Women of Philosophy has launched!

Check out the new directory of women philosophers, which can be found at www.womenofphilosophy.com.

 “This is a crowd-sourced database searchable by 1) name, 2) school, 3) faculty position, 4) areas of specialization, 5) primary research interests, and 6) geographical location. It currently contains over 650 names of women philosophers working on faculties of higher education across the world. As it stands, the listing is far from comprehensive, and we are relying on the goodwill of members of the profession to keep the database up-to-date and as comprehensive as possible.  Women with a Ph.D. in philosophy holding a faculty position (e.g., post-doc, adjunct, tenure-track, tenured, etc.) should check if they have an entry in the database and send any additions or corrections under the ‘Submit’ tab. Please use that tab to add yourself if you are not currently listed. We invite anyone to submit a name, including names of women in philosophy outside of the U.S. The database should be an invaluable resource for conference organizers, editors, hiring committees, and anyone interested in learning more about the work of women in the profession.  Work to produce this database was completed by a team of volunteers. Thanks to the Committee on the Status of Women and MIT for their support, and to all those who have contributed.”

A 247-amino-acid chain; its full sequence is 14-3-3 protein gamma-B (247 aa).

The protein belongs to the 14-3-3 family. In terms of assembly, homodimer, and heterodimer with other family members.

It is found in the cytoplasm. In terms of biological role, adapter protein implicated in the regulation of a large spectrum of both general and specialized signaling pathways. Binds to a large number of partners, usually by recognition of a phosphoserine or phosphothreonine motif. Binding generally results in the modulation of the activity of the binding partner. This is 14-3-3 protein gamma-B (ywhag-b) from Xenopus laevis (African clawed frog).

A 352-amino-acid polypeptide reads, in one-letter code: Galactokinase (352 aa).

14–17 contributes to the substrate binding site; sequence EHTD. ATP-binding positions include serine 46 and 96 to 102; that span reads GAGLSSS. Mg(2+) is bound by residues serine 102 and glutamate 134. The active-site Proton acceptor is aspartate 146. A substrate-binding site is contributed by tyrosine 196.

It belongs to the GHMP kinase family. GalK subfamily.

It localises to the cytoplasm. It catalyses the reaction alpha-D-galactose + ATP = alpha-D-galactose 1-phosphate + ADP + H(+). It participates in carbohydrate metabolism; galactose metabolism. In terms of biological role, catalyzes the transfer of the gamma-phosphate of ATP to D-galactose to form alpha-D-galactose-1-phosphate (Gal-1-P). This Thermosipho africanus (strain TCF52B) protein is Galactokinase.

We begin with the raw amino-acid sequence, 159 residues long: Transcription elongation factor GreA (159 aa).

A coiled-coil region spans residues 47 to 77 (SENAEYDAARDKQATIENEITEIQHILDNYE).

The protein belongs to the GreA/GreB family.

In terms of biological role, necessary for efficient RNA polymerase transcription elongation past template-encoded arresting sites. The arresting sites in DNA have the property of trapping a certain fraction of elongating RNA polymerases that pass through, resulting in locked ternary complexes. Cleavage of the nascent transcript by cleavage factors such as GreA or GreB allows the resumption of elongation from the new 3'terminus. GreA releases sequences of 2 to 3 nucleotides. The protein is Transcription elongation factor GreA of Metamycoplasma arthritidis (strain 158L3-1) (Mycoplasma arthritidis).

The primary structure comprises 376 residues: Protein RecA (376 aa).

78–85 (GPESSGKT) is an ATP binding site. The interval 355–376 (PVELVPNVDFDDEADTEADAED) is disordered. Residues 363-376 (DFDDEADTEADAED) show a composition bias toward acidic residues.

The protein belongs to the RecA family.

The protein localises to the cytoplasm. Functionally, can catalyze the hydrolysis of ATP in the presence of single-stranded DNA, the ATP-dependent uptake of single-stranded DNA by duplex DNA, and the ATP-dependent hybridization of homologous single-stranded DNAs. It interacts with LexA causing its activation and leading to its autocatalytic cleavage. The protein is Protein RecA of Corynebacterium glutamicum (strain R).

Thanks Sally Haslanger, MIT, the Committee on the Status of Women, and all of the volunteers!

Now go add your wonderful selves and make a great thing even better!

What Martin Luther King Actually Did

Here, in honour of Martin Luther King Day, is a really wonderful blog post from 2011 that’s doing the rounds again today.

…this is what the great Dr. Martin Luther King accomplished.  Not that he marched, nor that he gave speeches.

He ended the terror of living as a black person, especially in the south.

The post is brilliant and important. Today is a good day to read it. And then to read it again.

(Make sure you read right to the end. The author’s postscript regarding the experiences of black women is important.)